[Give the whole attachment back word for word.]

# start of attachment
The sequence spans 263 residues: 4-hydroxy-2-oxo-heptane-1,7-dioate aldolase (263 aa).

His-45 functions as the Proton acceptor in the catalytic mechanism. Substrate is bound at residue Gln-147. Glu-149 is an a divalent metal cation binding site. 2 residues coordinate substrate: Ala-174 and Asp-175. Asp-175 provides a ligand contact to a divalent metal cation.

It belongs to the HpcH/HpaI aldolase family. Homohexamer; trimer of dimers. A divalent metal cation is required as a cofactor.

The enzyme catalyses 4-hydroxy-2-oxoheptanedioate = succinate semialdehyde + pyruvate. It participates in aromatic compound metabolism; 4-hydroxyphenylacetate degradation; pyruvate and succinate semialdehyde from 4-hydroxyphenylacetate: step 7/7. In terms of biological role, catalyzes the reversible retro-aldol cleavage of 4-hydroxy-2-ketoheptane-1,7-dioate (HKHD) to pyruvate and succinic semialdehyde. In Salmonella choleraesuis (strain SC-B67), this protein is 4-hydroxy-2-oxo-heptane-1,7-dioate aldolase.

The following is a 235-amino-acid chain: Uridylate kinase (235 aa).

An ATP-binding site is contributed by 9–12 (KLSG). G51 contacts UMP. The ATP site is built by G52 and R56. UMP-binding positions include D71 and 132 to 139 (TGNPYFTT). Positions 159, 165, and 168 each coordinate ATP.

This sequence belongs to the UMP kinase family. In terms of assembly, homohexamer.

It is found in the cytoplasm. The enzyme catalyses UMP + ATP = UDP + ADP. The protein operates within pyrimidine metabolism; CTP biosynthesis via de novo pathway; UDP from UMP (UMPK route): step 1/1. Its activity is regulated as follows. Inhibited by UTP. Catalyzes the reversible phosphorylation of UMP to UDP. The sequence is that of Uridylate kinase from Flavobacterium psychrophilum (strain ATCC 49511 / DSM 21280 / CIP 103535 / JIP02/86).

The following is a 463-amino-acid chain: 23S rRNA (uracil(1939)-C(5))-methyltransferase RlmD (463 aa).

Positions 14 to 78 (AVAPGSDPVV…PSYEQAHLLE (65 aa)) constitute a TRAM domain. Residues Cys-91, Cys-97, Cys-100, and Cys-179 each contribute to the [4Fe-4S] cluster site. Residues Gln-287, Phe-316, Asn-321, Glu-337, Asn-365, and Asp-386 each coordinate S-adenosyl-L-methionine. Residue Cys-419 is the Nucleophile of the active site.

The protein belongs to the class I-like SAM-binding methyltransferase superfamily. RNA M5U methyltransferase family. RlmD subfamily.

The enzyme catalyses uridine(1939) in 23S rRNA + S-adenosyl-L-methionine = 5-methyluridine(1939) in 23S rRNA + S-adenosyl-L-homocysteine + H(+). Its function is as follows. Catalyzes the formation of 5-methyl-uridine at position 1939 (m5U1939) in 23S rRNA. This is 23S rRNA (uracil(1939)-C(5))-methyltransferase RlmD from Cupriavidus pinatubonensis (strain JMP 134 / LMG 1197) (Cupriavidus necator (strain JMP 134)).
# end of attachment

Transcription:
The sequence spans 263 residues: 4-hydroxy-2-oxo-heptane-1,7-dioate aldolase (263 aa).

His-45 functions as the Proton acceptor in the catalytic mechanism. Substrate is bound at residue Gln-147. Glu-149 is an a divalent metal cation binding site. 2 residues coordinate substrate: Ala-174 and Asp-175. Asp-175 provides a ligand contact to a divalent metal cation.

It belongs to the HpcH/HpaI aldolase family. Homohexamer; trimer of dimers. A divalent metal cation is required as a cofactor.

The enzyme catalyses 4-hydroxy-2-oxoheptanedioate = succinate semialdehyde + pyruvate. It participates in aromatic compound metabolism; 4-hydroxyphenylacetate degradation; pyruvate and succinate semialdehyde from 4-hydroxyphenylacetate: step 7/7. In terms of biological role, catalyzes the reversible retro-aldol cleavage of 4-hydroxy-2-ketoheptane-1,7-dioate (HKHD) to pyruvate and succinic semialdehyde. In Salmonella choleraesuis (strain SC-B67), this protein is 4-hydroxy-2-oxo-heptane-1,7-dioate aldolase.

The following is a 235-amino-acid chain: Uridylate kinase (235 aa).

An ATP-binding site is contributed by 9–12 (KLSG). G51 contacts UMP. The ATP site is built by G52 and R56. UMP-binding positions include D71 and 132 to 139 (TGNPYFTT). Positions 159, 165, and 168 each coordinate ATP.

This sequence belongs to the UMP kinase family. In terms of assembly, homohexamer.

It is found in the cytoplasm. The enzyme catalyses UMP + ATP = UDP + ADP. The protein operates within pyrimidine metabolism; CTP biosynthesis via de novo pathway; UDP from UMP (UMPK route): step 1/1. Its activity is regulated as follows. Inhibited by UTP. Catalyzes the reversible phosphorylation of UMP to UDP. The sequence is that of Uridylate kinase from Flavobacterium psychrophilum (strain ATCC 49511 / DSM 21280 / CIP 103535 / JIP02/86).

The following is a 463-amino-acid chain: 23S rRNA (uracil(1939)-C(5))-methyltransferase RlmD (463 aa).

Positions 14 to 78 (AVAPGSDPVV…PSYEQAHLLE (65 aa)) constitute a TRAM domain. Residues Cys-91, Cys-97, Cys-100, and Cys-179 each contribute to the [4Fe-4S] cluster site. Residues Gln-287, Phe-316, Asn-321, Glu-337, Asn-365, and Asp-386 each coordinate S-adenosyl-L-methionine. Residue Cys-419 is the Nucleophile of the active site.

The protein belongs to the class I-like SAM-binding methyltransferase superfamily. RNA M5U methyltransferase family. RlmD subfamily.

The enzyme catalyses uridine(1939) in 23S rRNA + S-adenosyl-L-methionine = 5-methyluridine(1939) in 23S rRNA + S-adenosyl-L-homocysteine + H(+). Its function is as follows. Catalyzes the formation of 5-methyl-uridine at position 1939 (m5U1939) in 23S rRNA. This is 23S rRNA (uracil(1939)-C(5))-methyltransferase RlmD from Cupriavidus pinatubonensis (strain JMP 134 / LMG 1197) (Cupriavidus necator (strain JMP 134)).